The Panama Canal is facing challenges due to an extended dry season, leading to a reduction in its maximum draught and daily transits. The maximum draught has been decreased to 44 feet, and the number of daily transits has been reduced to 31, compared to the normal range of 36-38. The decision to further reduce the daily transit maximum was made in order to save water during the abnormal and prolonged dry season. The Panama Canal aims to have its navigational lake at a specific level by late November, before the official start of the dry season, in order to prepare for the rainy season.
The Panama Canal is also considering the potential impact of climate change on its operations. The possibility of continued and potentially worse droughts in the future has prompted the Panama Canal Authority (ACP) to explore options such as using predictive weather technology and developing a new source of fresh water. The ACP is seeking to understand weather patterns and behaviors in order to anticipate conditions six months in advance, improving the reliability of the Panama Canal route. The ACP acknowledges that climate dependence poses a risk, even with additional reservoirs or water-saving technologies.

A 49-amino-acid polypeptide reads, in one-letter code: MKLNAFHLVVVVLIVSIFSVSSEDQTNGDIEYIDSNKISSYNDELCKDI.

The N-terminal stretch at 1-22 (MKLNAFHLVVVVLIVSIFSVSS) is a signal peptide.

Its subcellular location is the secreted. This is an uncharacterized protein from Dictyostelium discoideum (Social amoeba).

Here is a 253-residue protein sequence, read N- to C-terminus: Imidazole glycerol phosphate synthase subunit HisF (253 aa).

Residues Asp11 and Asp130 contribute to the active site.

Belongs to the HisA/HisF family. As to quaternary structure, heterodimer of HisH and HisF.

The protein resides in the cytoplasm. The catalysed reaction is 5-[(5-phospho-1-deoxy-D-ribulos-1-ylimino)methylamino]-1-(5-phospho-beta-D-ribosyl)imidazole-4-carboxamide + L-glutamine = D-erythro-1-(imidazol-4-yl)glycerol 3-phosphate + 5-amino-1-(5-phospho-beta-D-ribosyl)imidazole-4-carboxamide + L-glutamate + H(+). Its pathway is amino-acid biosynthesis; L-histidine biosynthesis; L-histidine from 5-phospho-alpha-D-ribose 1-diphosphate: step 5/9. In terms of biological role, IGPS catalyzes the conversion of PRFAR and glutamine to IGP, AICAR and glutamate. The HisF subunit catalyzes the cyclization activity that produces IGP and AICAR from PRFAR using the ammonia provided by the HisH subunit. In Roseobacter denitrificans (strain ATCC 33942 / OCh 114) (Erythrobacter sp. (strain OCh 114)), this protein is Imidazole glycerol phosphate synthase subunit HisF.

Building a new reservoir to address water shortages would be a lengthy process, requiring legislative approvals and filling the reservoir with fresh rainwater. This would take approximately five to six years and is considered a national and political issue due to limitations on building new reservoirs for canal operations imposed by the Panama Canal referendum. The ACP emphasizes the need to preserve water in order to overcome the dry season and acknowledges the importance of real-time data and weather information in operating the Panama Canal.